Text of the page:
Michigan has the 11th largest Veterans population in the country and, as of 2013, ranked last (53rd of 53) in federal benefits received per Veteran. Unemployment for Michigan Veterans (7.3%) was higher than the national average (6.2%), and thousands of Veterans were returning home to Michigan, adding to the dilemma.

That same year, the Michigan Veterans Affairs Agency (MVAA) was established with the singular focus of ensuring that the state’s Veterans receive the service, benefits, care, and support that they need and have earned, whether their needs are specific or simply for support in transitioning back to civilian life. At the same time, thousands of government, private, and nonprofit services were/are available to provide assistance for such things as health care, education, employment, and quality of life, but a persistent lack of coordination creates barriers to access.

To address these issues, MVAA engaged Altarum Institute in the fall of 2013 to implement the Veterans Community Action Teams (VCAT) Model throughout the state to improve the Veterans service delivery system. The VCAT model is a national best practice that has been piloted, implemented, and sustained for more than 5 years in San Diego, California, and San Antonio, Texas, by service providers, advocates, volunteers, and other community leaders who demonstrate their support every day.

As part of an internally funded initiative, Altarum invested $2.5 million and 26 months of staff support in the model, demonstrating a deep commitment to improving services for Veterans. After the completion of the San Diego and San Antonio pilots, both communities continue to improve the lives of Veterans and families. And as ongoing endeavors, the San Diego and San Antonio programs provide valuable feedback for future service improvements.

Michigan is the first state in the nation to implement the VCAT model statewide. More than 2½ years later, the state has experienced a more than $1 billion increase overall and a $1,750 increase per capita in federal benefits received. It is community members working together that improve outcomes for their Veterans. Many boots-on-the-ground initiatives contribute to improvement of how Michigan Veterans are being served by more than 1,200 organizations/2,400 service providers throughout the state. Providers report impressive benefits from collaboration with other providers in the Michigan VCAT:

  • 92% have formed alliances with other VCAT participants that strengthen their service capabilities.
  • 80% have served more Veterans.
  • 85%–90% have served Veterans more completely.

Moreover, the Michigan VCAT project was awarded the Employer Support of the Guard and Reserve (ESGR) Seven Seals Award for 2015, which recognizes significant organizational achievement supporting ESGR’s mission to promote supportive work environments for Service members in the Reserve Components through outreach, recognition, and educational opportunities. Major component of the VCAT model are described below.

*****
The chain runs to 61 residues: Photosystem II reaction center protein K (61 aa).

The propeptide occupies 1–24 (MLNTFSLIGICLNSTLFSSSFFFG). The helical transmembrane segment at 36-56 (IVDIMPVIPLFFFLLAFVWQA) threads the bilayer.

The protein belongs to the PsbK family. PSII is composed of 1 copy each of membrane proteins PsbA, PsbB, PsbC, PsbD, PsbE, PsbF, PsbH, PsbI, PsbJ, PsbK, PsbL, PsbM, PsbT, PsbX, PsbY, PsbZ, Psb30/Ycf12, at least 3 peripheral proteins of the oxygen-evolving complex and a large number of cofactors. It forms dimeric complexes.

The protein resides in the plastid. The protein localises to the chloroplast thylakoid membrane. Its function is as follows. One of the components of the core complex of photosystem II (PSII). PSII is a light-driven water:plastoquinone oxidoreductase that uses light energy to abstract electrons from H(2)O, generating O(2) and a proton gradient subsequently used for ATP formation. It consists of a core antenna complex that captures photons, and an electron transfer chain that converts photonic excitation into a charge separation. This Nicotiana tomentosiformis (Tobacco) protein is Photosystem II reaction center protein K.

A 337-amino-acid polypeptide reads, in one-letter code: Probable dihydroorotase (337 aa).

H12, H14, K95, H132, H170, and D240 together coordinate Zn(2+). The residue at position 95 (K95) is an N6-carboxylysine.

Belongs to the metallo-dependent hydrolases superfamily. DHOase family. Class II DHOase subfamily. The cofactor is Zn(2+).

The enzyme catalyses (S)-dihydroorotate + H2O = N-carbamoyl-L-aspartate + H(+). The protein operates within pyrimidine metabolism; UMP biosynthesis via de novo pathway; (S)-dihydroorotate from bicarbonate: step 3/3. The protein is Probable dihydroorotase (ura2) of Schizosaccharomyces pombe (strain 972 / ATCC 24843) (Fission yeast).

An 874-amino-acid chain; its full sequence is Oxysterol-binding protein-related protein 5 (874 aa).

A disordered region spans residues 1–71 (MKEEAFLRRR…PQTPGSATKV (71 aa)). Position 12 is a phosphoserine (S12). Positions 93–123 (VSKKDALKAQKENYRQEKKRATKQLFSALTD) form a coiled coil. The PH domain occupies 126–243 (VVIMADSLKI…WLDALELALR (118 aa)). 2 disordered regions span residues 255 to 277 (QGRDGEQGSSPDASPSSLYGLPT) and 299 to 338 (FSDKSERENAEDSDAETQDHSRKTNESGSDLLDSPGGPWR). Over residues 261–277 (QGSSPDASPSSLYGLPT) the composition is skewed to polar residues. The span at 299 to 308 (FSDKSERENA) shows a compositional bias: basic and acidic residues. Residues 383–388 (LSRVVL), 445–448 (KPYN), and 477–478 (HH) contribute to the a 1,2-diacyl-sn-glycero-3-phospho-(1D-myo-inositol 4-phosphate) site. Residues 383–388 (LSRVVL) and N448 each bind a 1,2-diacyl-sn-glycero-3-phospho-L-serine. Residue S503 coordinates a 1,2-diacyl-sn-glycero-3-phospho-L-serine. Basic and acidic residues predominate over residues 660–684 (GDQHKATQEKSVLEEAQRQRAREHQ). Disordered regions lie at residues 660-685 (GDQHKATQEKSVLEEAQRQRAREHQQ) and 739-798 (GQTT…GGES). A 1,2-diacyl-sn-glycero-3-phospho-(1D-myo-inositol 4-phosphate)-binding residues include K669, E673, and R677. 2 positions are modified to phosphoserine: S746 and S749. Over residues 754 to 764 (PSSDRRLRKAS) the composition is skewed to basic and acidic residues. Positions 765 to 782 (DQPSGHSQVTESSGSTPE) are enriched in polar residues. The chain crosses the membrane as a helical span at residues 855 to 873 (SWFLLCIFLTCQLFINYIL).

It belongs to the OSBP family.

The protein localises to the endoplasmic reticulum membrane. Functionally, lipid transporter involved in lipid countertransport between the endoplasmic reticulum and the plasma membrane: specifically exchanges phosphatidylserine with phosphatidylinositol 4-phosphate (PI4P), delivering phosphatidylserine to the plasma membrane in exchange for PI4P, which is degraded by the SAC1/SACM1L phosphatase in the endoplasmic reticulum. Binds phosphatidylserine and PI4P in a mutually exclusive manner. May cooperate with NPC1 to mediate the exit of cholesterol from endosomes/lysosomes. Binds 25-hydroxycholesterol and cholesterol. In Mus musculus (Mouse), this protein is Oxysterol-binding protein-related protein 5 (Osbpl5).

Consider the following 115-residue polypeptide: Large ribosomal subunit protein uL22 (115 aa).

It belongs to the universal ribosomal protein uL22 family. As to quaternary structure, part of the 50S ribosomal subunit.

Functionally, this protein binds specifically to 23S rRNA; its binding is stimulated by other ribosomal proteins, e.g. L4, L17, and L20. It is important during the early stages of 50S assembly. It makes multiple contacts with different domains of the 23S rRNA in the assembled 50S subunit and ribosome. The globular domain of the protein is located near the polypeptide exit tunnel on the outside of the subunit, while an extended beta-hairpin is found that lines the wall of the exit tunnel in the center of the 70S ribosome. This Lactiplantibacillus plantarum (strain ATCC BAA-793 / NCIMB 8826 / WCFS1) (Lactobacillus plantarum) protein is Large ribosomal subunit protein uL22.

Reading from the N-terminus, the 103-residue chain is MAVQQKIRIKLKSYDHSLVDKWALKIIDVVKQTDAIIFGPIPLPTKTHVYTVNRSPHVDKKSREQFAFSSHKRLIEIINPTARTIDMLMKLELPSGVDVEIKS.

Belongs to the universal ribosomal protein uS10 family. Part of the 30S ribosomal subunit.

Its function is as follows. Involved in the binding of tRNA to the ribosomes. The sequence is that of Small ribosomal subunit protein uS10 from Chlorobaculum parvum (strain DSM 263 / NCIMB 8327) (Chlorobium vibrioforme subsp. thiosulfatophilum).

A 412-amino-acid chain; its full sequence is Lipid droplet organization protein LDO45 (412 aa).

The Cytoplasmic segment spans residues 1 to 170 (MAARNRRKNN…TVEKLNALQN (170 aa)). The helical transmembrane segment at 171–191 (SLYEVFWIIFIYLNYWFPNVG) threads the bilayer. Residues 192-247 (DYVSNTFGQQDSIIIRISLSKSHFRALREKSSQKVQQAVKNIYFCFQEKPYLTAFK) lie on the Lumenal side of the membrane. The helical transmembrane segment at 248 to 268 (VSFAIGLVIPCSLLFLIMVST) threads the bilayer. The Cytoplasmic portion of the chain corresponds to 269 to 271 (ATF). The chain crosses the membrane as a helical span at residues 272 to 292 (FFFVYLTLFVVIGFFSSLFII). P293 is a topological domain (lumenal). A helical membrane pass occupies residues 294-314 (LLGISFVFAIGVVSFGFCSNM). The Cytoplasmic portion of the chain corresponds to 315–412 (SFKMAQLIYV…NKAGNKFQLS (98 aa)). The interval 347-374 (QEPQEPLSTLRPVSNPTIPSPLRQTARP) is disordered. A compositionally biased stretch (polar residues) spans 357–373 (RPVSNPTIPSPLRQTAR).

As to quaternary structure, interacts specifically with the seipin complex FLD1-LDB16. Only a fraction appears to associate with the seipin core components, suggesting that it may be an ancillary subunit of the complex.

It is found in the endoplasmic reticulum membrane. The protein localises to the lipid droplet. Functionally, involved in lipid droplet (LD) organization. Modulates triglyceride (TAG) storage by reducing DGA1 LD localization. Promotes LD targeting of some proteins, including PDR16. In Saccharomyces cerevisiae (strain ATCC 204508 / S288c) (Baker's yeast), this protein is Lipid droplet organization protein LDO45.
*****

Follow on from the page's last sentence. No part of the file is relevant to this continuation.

No Wrong Door

A key feature of the VCAT model is the leadership team that, in a facilitated setting, can identify community-wide problems and networking activities that can have the most collective impact. Local stakeholders and service providers that are constructively engaged within the community are routinely identified for early stakeholder interviews and may be ideal candidates to serve in a leadership capacity. The no-wrong-door philosophy creates a system of care that improves connectivity and coordination of services in the community and provides them with much-needed support in making referrals to providers of different services.

Over the past 5 years, Altarum has conducted numerous Veterans focus groups that have helped us better understand why there continues to be insufficient knowledge of available services:

  • Many Veterans are simply paying insufficient attention during demobilization, because they are singularly focused on going home.
  • Many Veterans have difficulty understanding the benefit application process.
  • Many Veterans believe that they will not require benefits.
  • Many Veterans have expressed the sentiment that they would have been more receptive to learning about benefits after they had been home for a while.
  • Service providers are unaware of which Veterans are in their communities.
  • Service providers are unaware of which service providers are in their communities and what these service providers do.
  • Service providers may not have the capacity to completely serve Veterans.
  • Veterans’ family members are not eligible for benefits for Veterans’ services or aware of benefits available to their Veterans.

The VCAT model’s no-wrong-door approach to service access and delivery attempts to address the stovepipe nature of Veterans’ services. Our experience at Altarum has shown that through effective, community-driven coalitions of service providers, we can ensure that Veterans, however they come into the system, are effectively channeled to the services that they need and have earned.

For more information on Veterans working to overcome job barriers, please read this article from The Grand Rapids Business Journal.

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